After 1757 White retired increasingly to Selborne. Always a keen gardener, he took an ever closer interest in the natural world around him. For forty years he kept a detailed diary – part gardening notes, part meteorological log, and part naturalist’s database – in which he recorded his activities and observations. He was a horticultural experimentalist, growing a number of then almost unknown crops, including sea kale and sweet corn.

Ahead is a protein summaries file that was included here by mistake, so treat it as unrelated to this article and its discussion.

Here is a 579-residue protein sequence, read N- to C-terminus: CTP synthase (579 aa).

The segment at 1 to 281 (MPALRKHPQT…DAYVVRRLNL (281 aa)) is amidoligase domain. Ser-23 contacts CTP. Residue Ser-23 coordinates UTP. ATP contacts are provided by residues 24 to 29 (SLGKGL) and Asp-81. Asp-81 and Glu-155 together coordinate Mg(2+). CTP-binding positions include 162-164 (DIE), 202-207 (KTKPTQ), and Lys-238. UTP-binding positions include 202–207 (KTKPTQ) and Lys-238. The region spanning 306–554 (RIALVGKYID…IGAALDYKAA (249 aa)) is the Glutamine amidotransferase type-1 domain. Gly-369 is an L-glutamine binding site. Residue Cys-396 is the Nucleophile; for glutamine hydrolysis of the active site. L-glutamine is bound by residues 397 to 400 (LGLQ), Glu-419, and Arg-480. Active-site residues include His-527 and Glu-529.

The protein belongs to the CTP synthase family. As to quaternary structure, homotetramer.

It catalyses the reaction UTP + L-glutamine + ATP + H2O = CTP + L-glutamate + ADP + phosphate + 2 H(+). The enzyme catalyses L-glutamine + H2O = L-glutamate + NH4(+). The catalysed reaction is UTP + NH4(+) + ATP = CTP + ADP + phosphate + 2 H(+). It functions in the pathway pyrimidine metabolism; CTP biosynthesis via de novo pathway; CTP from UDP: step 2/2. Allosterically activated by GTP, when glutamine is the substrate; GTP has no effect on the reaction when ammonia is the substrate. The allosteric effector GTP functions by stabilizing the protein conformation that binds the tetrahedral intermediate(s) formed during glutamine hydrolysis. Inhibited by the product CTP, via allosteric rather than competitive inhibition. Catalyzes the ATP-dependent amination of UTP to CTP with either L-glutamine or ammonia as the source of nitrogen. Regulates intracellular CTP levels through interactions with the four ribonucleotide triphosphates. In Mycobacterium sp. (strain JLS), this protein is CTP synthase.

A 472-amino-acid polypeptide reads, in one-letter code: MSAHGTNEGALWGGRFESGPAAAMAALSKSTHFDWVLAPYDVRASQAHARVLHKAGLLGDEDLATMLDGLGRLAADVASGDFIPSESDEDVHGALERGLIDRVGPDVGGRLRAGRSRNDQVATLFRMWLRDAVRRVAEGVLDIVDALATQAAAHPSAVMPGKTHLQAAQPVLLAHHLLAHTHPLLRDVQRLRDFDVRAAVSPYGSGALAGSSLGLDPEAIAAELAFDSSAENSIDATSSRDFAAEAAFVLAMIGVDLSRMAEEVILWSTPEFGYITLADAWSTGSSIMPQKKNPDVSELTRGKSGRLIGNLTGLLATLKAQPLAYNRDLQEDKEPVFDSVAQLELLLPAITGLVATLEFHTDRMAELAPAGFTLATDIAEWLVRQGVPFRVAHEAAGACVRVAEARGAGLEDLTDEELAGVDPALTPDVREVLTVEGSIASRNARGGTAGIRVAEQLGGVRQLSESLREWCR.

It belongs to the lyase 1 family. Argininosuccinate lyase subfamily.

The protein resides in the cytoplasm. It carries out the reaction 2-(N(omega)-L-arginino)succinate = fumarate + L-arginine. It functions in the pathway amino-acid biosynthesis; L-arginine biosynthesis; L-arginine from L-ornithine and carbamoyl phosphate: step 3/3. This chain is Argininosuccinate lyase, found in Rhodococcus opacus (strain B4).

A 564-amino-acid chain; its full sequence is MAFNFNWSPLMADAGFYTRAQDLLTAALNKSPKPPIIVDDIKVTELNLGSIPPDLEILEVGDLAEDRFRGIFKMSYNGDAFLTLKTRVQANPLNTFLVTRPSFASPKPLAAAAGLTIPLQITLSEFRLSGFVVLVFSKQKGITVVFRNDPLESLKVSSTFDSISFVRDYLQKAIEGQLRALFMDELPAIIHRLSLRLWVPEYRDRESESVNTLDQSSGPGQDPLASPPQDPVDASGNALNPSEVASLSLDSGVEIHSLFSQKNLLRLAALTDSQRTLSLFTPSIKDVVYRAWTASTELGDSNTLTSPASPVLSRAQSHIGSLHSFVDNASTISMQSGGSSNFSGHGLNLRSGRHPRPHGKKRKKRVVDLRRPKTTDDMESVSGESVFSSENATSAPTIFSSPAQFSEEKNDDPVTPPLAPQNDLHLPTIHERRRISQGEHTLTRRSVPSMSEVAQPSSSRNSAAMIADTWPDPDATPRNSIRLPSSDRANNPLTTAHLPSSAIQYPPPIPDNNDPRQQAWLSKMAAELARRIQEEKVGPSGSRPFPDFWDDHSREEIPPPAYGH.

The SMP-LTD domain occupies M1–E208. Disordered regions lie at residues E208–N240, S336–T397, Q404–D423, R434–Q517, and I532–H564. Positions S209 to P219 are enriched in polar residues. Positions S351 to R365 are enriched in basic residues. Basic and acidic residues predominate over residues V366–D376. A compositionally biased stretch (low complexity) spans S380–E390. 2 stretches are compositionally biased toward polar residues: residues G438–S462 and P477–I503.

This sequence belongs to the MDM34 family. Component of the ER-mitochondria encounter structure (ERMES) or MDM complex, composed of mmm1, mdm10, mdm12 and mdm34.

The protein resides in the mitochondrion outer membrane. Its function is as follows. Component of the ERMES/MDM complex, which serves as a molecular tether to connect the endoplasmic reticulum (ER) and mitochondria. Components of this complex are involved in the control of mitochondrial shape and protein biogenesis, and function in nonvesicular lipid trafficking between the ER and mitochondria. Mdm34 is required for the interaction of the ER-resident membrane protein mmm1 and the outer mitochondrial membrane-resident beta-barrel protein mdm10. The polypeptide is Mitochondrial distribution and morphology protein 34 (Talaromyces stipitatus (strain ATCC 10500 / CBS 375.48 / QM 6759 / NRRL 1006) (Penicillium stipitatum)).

The Natural History and Antiquities of Selborne began as correspondences between White and two friends in which they discussed their observations and theories about their local flora and fauna. White believed in studying living birds and animals as far as possible in their natural habitat (though, in accordance with contemporary practice, he also shot birds and small animals in order to examine their anatomy). His preference for close observation of living plants and animals in interaction helped White to move the study of the natural world beyond taxonomy to the study of ecosystems as integrated wholes. Though notoriously uninterested in the world-changing events of  his day – he lived through the French Revolution, the agricultural revolution, and several major wars, none of which he mentions – he was one of the first scientists to recognize that ecosystems include human beings and their activities.